Friday, March 4, 2011

Hot off the presses! Mar 11 LANCET

The Mar 11 issue of the LANCET is now up on Pubget (About LANCET): if you're at a subscribing institution, just click the link in the latest link at the home page. (Note you'll only be able to get all the PDFs in the issue if your institution subscribes to Pubget.)

Latest Articles Include:

  • The benefits of recession
    - LANCET 377(9768):783 (2011)
  • Adolescent girls: taking centre stage
    - LANCET 377(9768):784 (2011)
  • Taking shared decision making more seriously
    - LANCET 377(9768):784 (2011)
  • Unravelling the role of denosumab in prostate cancer
    - LANCET 377(9768):785-786 (2011)
  • Chronic fatigue syndrome: where to PACE from here?
    - LANCET 377(9768):786-788 (2011)
  • Immunosuppression without calcineurin inhibition: by ZEUS
    - LANCET 377(9768):788-789 (2011)
  • Good governance in health care: the Karnataka experience
    - LANCET 377(9768):790-792 (2011)
  • Civil society in ASEAN: a healthy development?
    - LANCET 377(9768):792-793 (2011)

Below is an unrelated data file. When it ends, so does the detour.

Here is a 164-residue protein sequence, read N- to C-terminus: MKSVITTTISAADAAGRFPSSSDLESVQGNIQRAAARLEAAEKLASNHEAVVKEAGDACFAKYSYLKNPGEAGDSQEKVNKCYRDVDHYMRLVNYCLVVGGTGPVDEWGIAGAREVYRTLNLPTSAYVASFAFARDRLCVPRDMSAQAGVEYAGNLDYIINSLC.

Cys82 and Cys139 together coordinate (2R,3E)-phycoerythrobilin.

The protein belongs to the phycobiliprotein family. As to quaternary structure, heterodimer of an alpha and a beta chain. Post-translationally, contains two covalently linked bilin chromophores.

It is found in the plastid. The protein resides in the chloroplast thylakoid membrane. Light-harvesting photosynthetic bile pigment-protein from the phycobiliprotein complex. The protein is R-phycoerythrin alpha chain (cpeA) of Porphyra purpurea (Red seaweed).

• Mobilising the Americas for dietary salt reduction
    - LANCET 377(9768):793-795 (2011)
  • Surgery—call for papers
    - LANCET 377(9768):795 (2011)
  • Offline: The jasmine health revolution
    - LANCET 377(9768):796 (2011)
  • UK National Health Service reforms mobilise doctors
    - LANCET 377(9768):797-800 (2011)
  • Waging war on cancer
    - LANCET 377(9768):801 (2011)
  • Celebrating 65 years of the NSHD cohort
    - LANCET 377(9768):802 (2011)
  • Adrienne Germain: helping to shape policy for women's health
    - LANCET 377(9768):803 (2011)
  • The divided self, hidden values, and moral sensibility in medicine
    - LANCET 377(9768):804-805 (2011)
  • Arthur Schatzkin
    - LANCET 377(9768):806 (2011)
  • Access to research information in developing countries
    - LANCET 377(9768):807 (2011)
  • Measles eradication
    - LANCET 377(9768):807-808 (2011)
  • Measles eradication
    - LANCET 377(9768):808 (2011)
  • Measles eradication
    - LANCET 377(9768):809 (2011)
  • Measles eradication – Authors' reply
    - LANCET 377(9768):809-810 (2011)
  • Measuring the AMFm
    - LANCET 377(9768):810 (2011)
  • Measuring the AMFm
    - LANCET 377(9768):810 (2011)
  • Measuring the AMFm – Authors' reply
    - LANCET 377(9768):810-811 (2011)
  • Women in science and medicine
    - LANCET 377(9768):811 (2011)
  • Women in science and medicine
    - LANCET 377(9768):811-812 (2011)